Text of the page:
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Tanker accident still under investigation by MHP
by Reggie Ross, Staff Writer
May 15, 2014 | 121 views | 0 0 comments | 21 21 recommendations | email to a friend | print
The investigation is ongoing following an interstate crash involving a tanker which overturned, carrying a highly potent liquid, near the Vaiden city limits.

According to Tony Dunn, spokesman for the Mississippi Highway Safety Patrol’s Troop D, witnesses told officers that the 18-wheeler veered off the road and overturned into a highly-vegetated area, just north of the Vaiden exit. The driver, a man Dunn identified as 61-year-old Robert Livington, Jr. of Memphis, was traveling north on I-55 when he lost control of the tanker.

Livingston was driving the tanker carrying methyl methacrylate, and according to Dunn, Livingston said he blacked out.

The accident occurred on the morning of May 6 near the 174 mile marker on Interstate 55.

Livingston received only minor injuries, but the accident drew in several state and local emergency officials to the area. Responding to the scene was the Mississippi Highway Patrol, agents with the Mississippi Department of Environmental Quality and the Carroll County Sheriff’s Department all responded to the scene, but it was the Carroll County fire volunteers that Dunn said are the real heroes. Fire departments from Vaiden, Mt. Pisgah, and Carrollton-North Carrollton all responded to the scene, where the tanker eventually caught fire, but extinguished it before the surrounding area caught fire or was contaminated by the chemical contained in the tanker.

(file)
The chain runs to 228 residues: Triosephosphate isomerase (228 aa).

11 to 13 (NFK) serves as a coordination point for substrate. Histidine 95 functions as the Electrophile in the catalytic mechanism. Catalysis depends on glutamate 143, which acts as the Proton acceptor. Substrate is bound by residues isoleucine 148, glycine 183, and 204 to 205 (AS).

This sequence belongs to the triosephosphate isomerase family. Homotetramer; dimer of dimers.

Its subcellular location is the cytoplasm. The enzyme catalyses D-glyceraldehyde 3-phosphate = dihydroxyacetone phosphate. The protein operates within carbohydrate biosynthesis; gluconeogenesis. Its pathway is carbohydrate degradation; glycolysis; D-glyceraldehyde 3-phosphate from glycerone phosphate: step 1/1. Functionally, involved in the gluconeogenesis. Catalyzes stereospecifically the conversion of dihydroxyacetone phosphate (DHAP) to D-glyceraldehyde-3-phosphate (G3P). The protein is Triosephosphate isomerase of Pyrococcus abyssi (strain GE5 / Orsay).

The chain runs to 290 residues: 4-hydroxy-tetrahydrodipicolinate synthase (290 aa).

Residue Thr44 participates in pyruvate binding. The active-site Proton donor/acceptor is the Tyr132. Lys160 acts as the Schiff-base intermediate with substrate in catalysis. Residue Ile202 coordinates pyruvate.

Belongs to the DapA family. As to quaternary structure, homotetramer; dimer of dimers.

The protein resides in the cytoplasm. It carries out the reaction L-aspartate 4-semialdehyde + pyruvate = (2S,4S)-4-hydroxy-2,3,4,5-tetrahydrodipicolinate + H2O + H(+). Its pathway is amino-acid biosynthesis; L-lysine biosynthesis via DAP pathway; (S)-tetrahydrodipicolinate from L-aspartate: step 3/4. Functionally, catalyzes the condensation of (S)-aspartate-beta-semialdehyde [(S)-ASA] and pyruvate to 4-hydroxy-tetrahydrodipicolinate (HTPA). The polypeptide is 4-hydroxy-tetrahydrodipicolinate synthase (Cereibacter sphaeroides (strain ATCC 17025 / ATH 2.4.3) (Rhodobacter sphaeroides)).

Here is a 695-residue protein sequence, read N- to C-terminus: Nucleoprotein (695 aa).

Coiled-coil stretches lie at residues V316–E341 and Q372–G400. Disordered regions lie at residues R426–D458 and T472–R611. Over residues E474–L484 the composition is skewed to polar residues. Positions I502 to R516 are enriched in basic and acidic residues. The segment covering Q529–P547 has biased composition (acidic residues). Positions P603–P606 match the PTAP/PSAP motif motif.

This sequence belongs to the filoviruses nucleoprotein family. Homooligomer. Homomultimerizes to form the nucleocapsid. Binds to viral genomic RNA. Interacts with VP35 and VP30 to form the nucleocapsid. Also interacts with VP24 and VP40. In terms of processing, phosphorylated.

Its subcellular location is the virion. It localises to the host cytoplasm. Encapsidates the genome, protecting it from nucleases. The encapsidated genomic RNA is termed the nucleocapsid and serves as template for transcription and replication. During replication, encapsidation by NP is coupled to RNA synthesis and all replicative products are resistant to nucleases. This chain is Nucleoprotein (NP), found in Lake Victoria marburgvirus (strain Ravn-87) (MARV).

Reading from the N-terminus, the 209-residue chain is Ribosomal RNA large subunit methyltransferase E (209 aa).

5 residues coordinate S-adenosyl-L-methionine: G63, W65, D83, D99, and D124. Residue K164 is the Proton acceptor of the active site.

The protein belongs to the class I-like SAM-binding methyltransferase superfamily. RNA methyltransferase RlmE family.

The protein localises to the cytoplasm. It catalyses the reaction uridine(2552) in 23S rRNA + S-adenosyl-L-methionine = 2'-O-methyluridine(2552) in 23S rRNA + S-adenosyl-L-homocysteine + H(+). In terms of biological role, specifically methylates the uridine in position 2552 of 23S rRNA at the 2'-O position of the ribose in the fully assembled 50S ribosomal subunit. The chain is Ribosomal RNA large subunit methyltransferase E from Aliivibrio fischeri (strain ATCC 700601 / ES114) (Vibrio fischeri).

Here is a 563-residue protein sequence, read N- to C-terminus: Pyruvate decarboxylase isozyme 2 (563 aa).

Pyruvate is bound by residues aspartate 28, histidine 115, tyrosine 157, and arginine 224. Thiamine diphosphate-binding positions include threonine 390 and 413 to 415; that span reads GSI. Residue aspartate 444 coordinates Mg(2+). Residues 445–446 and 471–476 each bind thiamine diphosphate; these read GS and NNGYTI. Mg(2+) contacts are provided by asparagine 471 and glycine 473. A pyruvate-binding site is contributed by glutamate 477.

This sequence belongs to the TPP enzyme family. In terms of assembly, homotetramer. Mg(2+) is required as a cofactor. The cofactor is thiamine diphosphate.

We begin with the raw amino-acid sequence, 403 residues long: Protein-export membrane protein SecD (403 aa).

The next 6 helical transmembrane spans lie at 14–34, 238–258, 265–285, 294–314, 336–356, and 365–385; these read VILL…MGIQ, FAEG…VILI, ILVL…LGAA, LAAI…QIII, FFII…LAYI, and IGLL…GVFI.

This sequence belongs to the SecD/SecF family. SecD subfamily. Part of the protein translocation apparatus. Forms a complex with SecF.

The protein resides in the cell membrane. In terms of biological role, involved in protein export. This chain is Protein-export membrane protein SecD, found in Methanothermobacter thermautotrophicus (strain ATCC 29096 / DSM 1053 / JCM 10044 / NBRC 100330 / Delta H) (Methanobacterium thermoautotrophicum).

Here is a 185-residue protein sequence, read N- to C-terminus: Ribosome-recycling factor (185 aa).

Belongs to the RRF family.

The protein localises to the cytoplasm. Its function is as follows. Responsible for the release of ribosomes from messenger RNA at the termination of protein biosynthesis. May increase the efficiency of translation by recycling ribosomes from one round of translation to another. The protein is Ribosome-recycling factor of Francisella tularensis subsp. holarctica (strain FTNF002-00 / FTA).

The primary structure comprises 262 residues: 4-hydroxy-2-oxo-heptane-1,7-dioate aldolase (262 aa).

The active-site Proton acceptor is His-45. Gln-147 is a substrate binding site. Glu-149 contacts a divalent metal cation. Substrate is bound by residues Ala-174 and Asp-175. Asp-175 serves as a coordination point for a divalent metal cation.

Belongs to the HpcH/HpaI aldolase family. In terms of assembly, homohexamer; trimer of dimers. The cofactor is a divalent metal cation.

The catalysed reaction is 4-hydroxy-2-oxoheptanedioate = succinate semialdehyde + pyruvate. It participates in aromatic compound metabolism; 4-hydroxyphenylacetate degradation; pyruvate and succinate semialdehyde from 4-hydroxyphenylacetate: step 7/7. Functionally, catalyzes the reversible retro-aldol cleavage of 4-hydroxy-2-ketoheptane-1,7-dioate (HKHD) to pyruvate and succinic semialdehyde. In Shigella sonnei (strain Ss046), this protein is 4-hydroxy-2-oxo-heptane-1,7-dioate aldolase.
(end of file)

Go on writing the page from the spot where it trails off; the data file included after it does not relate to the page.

According to Dunn, methyl methacrylate, if hot enough, would have likely caused the tanker to explode and cause further problems and evacuation to the Vaiden area, presumably the businesses along Highway 35 and the Carroll-Montgomery Regional Correctional Facility.

“If it [methyl methacrylate] would’ve gotten hot enough, the liquid would expand and form into something like BB’s,” Dunn said. “It would’ve gotten so hot it would’ve caused that tanker to explode. The volunteer firemen know their stuff, and the truck was on fire. They put it out before any further damage was done.”

Dunn said it was fortunate that emergency responders handled the tanker, but the work of the volunteers should not go unnoticed.

“They don’t get paid, and they’re risking their necks to protect the people of the county,” Dunn said. “We tip our hats to them.”

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